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Reijzer, H. (2001). Taking the Group Seriously. Towards a Post-Foulkesian Group Analytic Theory. Farnad Dalal. London and Philadelphia: Jessica Kingsley, 1998. Pp. 239.. Int. J. Psycho-Anal., 82(4):822-824.

(2001). International Journal of Psycho-Analysis, 82(4):822-824

Taking the Group Seriously. Towards a Post-Foulkesian Group Analytic Theory. Farnad Dalal. London and Philadelphia: Jessica Kingsley, 1998. Pp. 239.

Review by:
Hans Reijzer

Translated by:
Philip Slotkin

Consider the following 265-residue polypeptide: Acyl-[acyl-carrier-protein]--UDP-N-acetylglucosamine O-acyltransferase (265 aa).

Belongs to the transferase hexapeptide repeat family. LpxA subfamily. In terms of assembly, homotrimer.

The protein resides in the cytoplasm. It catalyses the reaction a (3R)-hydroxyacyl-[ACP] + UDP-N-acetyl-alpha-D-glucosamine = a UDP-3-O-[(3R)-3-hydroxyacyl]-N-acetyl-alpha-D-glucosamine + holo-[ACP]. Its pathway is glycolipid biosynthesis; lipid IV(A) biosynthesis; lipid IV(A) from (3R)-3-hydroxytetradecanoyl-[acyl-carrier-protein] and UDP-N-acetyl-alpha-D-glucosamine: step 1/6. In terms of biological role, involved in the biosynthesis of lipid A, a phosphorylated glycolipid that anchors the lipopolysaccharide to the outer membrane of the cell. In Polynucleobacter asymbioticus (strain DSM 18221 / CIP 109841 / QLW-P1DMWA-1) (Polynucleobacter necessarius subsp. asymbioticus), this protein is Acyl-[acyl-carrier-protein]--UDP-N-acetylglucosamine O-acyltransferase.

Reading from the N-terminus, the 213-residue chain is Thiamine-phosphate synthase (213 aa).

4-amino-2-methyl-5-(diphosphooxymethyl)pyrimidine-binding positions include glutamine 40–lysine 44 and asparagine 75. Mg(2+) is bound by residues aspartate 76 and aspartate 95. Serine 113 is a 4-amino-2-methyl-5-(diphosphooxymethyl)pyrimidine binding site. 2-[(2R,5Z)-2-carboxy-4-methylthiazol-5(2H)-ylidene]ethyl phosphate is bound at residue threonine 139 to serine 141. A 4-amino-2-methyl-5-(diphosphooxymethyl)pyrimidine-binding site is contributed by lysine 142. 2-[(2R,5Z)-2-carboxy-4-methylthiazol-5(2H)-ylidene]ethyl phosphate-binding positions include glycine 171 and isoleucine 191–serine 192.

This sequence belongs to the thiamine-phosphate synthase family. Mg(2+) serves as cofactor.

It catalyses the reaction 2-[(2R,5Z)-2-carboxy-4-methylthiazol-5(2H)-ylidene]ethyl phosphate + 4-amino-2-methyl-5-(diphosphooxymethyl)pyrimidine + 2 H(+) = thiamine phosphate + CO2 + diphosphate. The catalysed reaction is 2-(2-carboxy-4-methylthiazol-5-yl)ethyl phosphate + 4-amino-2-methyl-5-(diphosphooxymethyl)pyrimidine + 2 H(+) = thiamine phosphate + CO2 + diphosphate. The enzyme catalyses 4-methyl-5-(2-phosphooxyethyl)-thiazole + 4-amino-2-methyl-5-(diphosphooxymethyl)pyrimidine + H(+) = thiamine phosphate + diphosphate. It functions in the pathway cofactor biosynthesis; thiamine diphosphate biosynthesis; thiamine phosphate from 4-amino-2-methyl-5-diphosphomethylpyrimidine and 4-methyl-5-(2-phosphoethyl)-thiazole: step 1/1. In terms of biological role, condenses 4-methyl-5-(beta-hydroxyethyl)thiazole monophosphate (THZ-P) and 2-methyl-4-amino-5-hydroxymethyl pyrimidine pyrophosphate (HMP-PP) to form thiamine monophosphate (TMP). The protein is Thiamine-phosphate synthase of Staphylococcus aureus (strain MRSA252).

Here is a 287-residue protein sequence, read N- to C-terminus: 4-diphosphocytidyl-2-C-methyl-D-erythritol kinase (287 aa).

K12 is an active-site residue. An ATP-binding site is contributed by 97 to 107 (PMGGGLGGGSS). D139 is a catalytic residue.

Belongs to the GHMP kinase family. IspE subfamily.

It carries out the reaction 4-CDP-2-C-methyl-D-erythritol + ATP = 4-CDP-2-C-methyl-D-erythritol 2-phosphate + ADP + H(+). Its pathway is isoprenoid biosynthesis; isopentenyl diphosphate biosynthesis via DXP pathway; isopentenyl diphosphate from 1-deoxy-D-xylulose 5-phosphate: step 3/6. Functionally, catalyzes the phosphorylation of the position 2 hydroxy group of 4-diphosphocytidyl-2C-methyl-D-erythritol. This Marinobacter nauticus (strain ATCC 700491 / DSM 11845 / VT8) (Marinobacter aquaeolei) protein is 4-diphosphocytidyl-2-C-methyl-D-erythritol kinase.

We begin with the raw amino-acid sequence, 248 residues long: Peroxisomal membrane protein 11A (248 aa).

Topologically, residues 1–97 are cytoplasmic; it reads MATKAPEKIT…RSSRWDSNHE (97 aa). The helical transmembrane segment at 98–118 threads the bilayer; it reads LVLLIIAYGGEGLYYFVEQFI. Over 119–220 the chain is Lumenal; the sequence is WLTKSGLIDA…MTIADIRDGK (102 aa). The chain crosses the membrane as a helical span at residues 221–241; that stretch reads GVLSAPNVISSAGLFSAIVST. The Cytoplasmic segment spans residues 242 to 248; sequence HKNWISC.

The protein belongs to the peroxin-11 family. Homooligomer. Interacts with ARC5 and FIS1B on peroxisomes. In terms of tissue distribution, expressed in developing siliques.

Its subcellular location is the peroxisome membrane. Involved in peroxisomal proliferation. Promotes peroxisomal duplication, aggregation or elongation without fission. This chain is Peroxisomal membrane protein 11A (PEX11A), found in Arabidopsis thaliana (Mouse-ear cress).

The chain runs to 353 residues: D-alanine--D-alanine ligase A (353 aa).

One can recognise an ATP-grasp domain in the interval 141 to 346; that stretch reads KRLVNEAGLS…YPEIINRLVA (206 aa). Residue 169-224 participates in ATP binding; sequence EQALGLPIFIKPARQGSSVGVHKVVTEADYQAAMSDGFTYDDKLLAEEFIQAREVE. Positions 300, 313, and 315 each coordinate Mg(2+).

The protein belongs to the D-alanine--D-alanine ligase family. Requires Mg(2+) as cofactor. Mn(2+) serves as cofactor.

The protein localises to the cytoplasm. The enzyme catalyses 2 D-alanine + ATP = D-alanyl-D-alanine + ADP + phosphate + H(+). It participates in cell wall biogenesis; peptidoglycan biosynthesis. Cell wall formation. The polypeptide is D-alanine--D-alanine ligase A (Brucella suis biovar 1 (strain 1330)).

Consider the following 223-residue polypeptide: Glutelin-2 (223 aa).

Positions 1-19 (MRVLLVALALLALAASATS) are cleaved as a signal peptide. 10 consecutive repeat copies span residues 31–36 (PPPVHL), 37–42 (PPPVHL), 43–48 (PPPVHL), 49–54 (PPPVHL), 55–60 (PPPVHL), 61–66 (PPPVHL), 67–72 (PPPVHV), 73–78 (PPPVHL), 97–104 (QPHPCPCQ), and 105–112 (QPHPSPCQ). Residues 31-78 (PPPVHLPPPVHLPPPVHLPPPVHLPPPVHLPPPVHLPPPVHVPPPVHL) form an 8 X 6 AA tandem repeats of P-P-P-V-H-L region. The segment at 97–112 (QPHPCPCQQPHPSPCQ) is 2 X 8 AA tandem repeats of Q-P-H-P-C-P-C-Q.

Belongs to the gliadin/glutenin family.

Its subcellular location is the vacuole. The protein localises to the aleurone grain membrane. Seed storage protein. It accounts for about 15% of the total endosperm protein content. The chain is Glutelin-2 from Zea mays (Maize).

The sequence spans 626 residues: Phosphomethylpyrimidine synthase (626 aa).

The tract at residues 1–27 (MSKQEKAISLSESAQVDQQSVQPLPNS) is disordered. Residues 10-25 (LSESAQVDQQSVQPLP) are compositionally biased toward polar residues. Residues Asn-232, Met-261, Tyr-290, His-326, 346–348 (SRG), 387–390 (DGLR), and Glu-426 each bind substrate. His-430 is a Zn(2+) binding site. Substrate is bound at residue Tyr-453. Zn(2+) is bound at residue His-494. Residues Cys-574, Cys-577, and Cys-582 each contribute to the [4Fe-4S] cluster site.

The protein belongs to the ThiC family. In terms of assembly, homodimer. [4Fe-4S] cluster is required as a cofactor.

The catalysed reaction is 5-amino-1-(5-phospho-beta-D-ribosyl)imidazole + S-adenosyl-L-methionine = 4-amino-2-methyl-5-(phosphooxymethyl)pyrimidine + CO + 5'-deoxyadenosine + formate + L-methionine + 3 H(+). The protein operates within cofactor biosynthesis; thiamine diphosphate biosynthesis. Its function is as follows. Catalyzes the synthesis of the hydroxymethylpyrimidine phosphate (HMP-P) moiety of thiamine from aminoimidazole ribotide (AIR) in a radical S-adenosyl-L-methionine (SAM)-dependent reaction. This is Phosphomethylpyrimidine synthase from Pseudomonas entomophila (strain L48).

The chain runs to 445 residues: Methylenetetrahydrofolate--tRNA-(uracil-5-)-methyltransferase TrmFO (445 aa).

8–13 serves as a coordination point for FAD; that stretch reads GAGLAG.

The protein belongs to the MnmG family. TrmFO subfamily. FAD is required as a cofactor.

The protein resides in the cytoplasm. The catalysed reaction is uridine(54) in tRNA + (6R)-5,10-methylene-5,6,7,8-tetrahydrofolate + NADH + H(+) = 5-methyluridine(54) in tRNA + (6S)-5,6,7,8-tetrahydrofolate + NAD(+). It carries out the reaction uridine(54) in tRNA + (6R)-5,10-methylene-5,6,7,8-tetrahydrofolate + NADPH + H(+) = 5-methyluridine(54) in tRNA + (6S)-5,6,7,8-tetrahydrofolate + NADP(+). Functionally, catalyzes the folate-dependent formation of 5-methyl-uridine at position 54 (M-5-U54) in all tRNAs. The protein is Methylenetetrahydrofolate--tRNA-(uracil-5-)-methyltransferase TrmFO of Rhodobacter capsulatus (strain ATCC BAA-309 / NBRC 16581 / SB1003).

Group analysis is something that happens in various contexts; or rather, it is a process and a specific school of psychotherapy—or, if you will, of psychoanalysis. As such it is a term with ideological significance. It is not difficult to explain the surface structure involved. A group of about eight patients meets weekly, or sometimes twice weekly, accompanied by an appropriately qualified group analyst, and on each occasion discusses whatever the process throws up. The instructions given are not unlike the fundamental rule of psychoanalysis: absolute discretion about what is discussed in the group must be observed outside and contacts between group members other than in the sessions are taboo. This, of course, applies mainly to groups held outside the setting of a clinic. Clinic-based groups are another matter; they are dealt with neither in the book under review nor in the review itself. Chance plays a major part in the composition of a group, which depends on suitable candidates presenting themselves. Control of a group's composition is directed towards obtaining an appropriate mix of sexes, pathologies and, sometimes, ages. Ideally, a slow open group will include equal numbers of men and women, and when someone leaves, a new patient will eventually join. The processes and realities within the group are analysed; these will concern not only the past but also the present, in the form of transferences on to the therapist, on to the group as a whole and on to other group members.

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